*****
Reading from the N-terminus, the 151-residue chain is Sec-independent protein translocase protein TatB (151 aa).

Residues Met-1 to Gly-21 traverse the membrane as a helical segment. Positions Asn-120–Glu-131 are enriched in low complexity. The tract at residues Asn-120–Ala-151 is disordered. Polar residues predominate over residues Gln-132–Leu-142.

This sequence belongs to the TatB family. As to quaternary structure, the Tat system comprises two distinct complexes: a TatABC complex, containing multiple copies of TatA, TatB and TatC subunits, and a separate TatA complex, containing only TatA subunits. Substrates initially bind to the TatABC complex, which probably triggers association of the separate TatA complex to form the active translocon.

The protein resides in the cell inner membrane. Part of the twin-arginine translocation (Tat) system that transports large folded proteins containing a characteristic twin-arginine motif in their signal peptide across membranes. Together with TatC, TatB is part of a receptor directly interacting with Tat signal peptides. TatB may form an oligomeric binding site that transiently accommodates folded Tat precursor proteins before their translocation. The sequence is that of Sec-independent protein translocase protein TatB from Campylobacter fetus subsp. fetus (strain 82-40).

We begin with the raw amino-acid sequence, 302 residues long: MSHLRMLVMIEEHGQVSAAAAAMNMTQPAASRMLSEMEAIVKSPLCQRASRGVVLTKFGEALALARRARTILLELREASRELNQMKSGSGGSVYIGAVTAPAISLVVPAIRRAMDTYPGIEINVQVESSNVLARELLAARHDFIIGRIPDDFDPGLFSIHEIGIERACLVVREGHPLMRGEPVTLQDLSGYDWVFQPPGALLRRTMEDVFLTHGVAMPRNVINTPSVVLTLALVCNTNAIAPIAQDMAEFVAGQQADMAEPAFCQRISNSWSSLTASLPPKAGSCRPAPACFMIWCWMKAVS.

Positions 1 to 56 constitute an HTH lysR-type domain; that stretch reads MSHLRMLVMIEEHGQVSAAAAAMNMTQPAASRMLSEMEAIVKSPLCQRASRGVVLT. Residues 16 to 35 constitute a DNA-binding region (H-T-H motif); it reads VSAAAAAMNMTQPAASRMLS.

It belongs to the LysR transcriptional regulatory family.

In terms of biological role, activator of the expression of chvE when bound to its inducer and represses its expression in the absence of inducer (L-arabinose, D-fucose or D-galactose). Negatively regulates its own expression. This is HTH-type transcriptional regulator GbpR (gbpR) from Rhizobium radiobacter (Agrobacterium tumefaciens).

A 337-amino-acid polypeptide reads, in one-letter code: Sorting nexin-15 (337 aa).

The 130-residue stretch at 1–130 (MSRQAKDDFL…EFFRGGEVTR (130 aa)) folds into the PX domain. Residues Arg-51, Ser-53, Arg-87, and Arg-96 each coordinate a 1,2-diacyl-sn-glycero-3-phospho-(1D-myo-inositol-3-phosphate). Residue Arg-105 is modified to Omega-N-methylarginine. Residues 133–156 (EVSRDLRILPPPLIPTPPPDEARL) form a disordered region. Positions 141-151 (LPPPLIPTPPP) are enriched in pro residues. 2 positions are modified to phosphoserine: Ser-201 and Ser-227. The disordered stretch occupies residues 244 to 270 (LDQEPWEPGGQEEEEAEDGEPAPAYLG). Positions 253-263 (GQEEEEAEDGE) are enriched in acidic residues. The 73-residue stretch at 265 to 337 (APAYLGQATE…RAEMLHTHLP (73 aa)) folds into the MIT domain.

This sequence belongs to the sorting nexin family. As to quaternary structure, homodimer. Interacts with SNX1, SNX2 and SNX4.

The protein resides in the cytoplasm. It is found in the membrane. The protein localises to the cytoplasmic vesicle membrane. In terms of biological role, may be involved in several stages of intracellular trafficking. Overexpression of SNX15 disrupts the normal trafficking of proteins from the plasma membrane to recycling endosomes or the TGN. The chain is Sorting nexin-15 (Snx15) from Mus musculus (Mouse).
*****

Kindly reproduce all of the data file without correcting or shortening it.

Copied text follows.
Reading from the N-terminus, the 151-residue chain is Sec-independent protein translocase protein TatB (151 aa).

Residues Met-1 to Gly-21 traverse the membrane as a helical segment. Positions Asn-120–Glu-131 are enriched in low complexity. The tract at residues Asn-120–Ala-151 is disordered. Polar residues predominate over residues Gln-132–Leu-142.

This sequence belongs to the TatB family. As to quaternary structure, the Tat system comprises two distinct complexes: a TatABC complex, containing multiple copies of TatA, TatB and TatC subunits, and a separate TatA complex, containing only TatA subunits. Substrates initially bind to the TatABC complex, which probably triggers association of the separate TatA complex to form the active translocon.

The protein resides in the cell inner membrane. Part of the twin-arginine translocation (Tat) system that transports large folded proteins containing a characteristic twin-arginine motif in their signal peptide across membranes. Together with TatC, TatB is part of a receptor directly interacting with Tat signal peptides. TatB may form an oligomeric binding site that transiently accommodates folded Tat precursor proteins before their translocation. The sequence is that of Sec-independent protein translocase protein TatB from Campylobacter fetus subsp. fetus (strain 82-40).

We begin with the raw amino-acid sequence, 302 residues long: MSHLRMLVMIEEHGQVSAAAAAMNMTQPAASRMLSEMEAIVKSPLCQRASRGVVLTKFGEALALARRARTILLELREASRELNQMKSGSGGSVYIGAVTAPAISLVVPAIRRAMDTYPGIEINVQVESSNVLARELLAARHDFIIGRIPDDFDPGLFSIHEIGIERACLVVREGHPLMRGEPVTLQDLSGYDWVFQPPGALLRRTMEDVFLTHGVAMPRNVINTPSVVLTLALVCNTNAIAPIAQDMAEFVAGQQADMAEPAFCQRISNSWSSLTASLPPKAGSCRPAPACFMIWCWMKAVS.

Positions 1 to 56 constitute an HTH lysR-type domain; that stretch reads MSHLRMLVMIEEHGQVSAAAAAMNMTQPAASRMLSEMEAIVKSPLCQRASRGVVLT. Residues 16 to 35 constitute a DNA-binding region (H-T-H motif); it reads VSAAAAAMNMTQPAASRMLS.

It belongs to the LysR transcriptional regulatory family.

In terms of biological role, activator of the expression of chvE when bound to its inducer and represses its expression in the absence of inducer (L-arabinose, D-fucose or D-galactose). Negatively regulates its own expression. This is HTH-type transcriptional regulator GbpR (gbpR) from Rhizobium radiobacter (Agrobacterium tumefaciens).

A 337-amino-acid polypeptide reads, in one-letter code: Sorting nexin-15 (337 aa).

The 130-residue stretch at 1–130 (MSRQAKDDFL…EFFRGGEVTR (130 aa)) folds into the PX domain. Residues Arg-51, Ser-53, Arg-87, and Arg-96 each coordinate a 1,2-diacyl-sn-glycero-3-phospho-(1D-myo-inositol-3-phosphate). Residue Arg-105 is modified to Omega-N-methylarginine. Residues 133–156 (EVSRDLRILPPPLIPTPPPDEARL) form a disordered region. Positions 141-151 (LPPPLIPTPPP) are enriched in pro residues. 2 positions are modified to phosphoserine: Ser-201 and Ser-227. The disordered stretch occupies residues 244 to 270 (LDQEPWEPGGQEEEEAEDGEPAPAYLG). Positions 253-263 (GQEEEEAEDGE) are enriched in acidic residues. The 73-residue stretch at 265 to 337 (APAYLGQATE…RAEMLHTHLP (73 aa)) folds into the MIT domain.

This sequence belongs to the sorting nexin family. As to quaternary structure, homodimer. Interacts with SNX1, SNX2 and SNX4.

The protein resides in the cytoplasm. It is found in the membrane. The protein localises to the cytoplasmic vesicle membrane. In terms of biological role, may be involved in several stages of intracellular trafficking. Overexpression of SNX15 disrupts the normal trafficking of proteins from the plasma membrane to recycling endosomes or the TGN. The chain is Sorting nexin-15 (Snx15) from Mus musculus (Mouse).